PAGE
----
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Privacy Shield Framework logo under magnifying glass by Marco Verch https://foto.wuestenigel.com/privacy-shield-framework-logo-under-magnifying-glass/ https://creativecommons.org/licenses/by/2.0/

The LawBytes Podcast, Episode 62: Colin Bennett on What the Schrems II Decision Means for Global Data Transfers and Canadian Privacy Law

The Schrems II decision, a recent European Court of Justice ruling that declares the Privacy Shield program that facilitates data transfers between the EU and the United States invalid, has major implications for modern commercial data related activities such as cross-border data transfers. The decision will reverberate in countries around the world, including Canada. For example, Canadian privacy law was found many years ago to meet the EU’s adequacy standard, but the Schrems II may call that into question.

Colin Bennett is a political science professor at the University of Victoria and one of Canada’s leading privacy experts. He has written multiple books on privacy and surveillance and focuses on the development and implementation of privacy protection policies at the domestic and international levels. He joins the podcast to discuss the Schrems II decision and what it means for global data transfers and the future of Canada’s privacy law framework.

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August 4, 2020 1 comment Podcasts
COVID Alert, https://www.canada.ca/en/public-health/services/diseases/coronavirus-disease-covid-19/covid-alert.html

Why I Installed the COVID Alert App

The Canadian government officially released COVID Alert, its exposure notification app, on Friday. Ontario is the first province to use it with plans to implement it in the Atlantic provinces and B.C. in the near future (other provinces may follow). I posted several tweets about the app, including one that received hundreds of likes and retweets indicating that I have installed it (the tweet included links to the Apple and Android versions of the app). Given the interest, this post expands on the tweet by explaining what the app does and doesn’t do and why I think the government has done a good job of addressing many associated concerns.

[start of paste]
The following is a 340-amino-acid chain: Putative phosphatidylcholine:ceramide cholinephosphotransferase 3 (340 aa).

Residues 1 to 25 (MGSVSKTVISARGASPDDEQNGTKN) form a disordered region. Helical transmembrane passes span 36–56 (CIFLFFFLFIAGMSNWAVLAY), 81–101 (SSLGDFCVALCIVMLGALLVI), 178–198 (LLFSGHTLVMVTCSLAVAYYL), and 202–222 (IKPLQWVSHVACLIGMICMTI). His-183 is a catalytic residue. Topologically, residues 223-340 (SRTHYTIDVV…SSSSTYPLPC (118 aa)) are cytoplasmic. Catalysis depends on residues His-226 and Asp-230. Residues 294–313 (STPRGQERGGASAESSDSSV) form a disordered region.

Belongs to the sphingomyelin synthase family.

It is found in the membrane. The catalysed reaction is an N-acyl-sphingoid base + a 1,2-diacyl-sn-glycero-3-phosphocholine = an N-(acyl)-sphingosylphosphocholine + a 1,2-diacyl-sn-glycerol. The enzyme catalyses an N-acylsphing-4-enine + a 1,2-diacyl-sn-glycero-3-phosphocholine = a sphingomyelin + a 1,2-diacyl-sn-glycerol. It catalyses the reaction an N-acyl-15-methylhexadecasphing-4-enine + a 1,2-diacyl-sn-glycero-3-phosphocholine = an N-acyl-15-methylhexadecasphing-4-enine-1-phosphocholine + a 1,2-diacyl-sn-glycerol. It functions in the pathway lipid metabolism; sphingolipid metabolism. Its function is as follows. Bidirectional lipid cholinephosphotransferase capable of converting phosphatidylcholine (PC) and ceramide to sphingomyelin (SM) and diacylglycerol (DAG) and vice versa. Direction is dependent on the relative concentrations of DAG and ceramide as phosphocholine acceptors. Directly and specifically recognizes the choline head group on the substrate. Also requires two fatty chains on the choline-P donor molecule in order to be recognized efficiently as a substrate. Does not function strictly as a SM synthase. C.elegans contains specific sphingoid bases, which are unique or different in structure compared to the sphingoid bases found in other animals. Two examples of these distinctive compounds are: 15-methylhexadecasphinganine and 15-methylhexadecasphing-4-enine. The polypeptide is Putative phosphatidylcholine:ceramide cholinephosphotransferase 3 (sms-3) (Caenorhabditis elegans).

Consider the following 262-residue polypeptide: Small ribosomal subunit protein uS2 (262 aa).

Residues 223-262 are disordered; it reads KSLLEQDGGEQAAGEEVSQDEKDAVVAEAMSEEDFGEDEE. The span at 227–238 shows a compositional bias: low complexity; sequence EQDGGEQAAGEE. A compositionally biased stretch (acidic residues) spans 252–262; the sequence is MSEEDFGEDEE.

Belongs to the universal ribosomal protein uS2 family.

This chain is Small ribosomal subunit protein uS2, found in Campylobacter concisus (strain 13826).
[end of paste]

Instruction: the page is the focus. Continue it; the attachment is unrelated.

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August 2, 2020 13 comments News
A Quarter-Billion Dollar Bag of Beans: Responding to Ken Whyte’s Attack on Library Book Loans

A Quarter-Billion Dollar Bag of Beans: Responding to Ken Whyte’s Attack on Library Book Loans

Ken Whyte’s Globe and Mail op-ed on “throwing the book at libraries” over their effect on booksellers and authors is an outlier that is typically best left ignored. Days after the Globe devoted three pages to the op-ed decrying library book loans, there have been some notable responses from people such as Meera Nair and Brewster Kahle, but not even a tweet from groups such as the Association of Canadian Publishers, Access Copyright, or the Writers’ Union of Canada that the piece purports to support. I suspect that this is because there is no there there: libraries are widely regarded as essential community resources that play a critical role in learning, access to knowledge, community integration, and discovery of books. If anything, there is concern that libraries are facing significant budget cuts, which may adversely affect smaller and rural communities.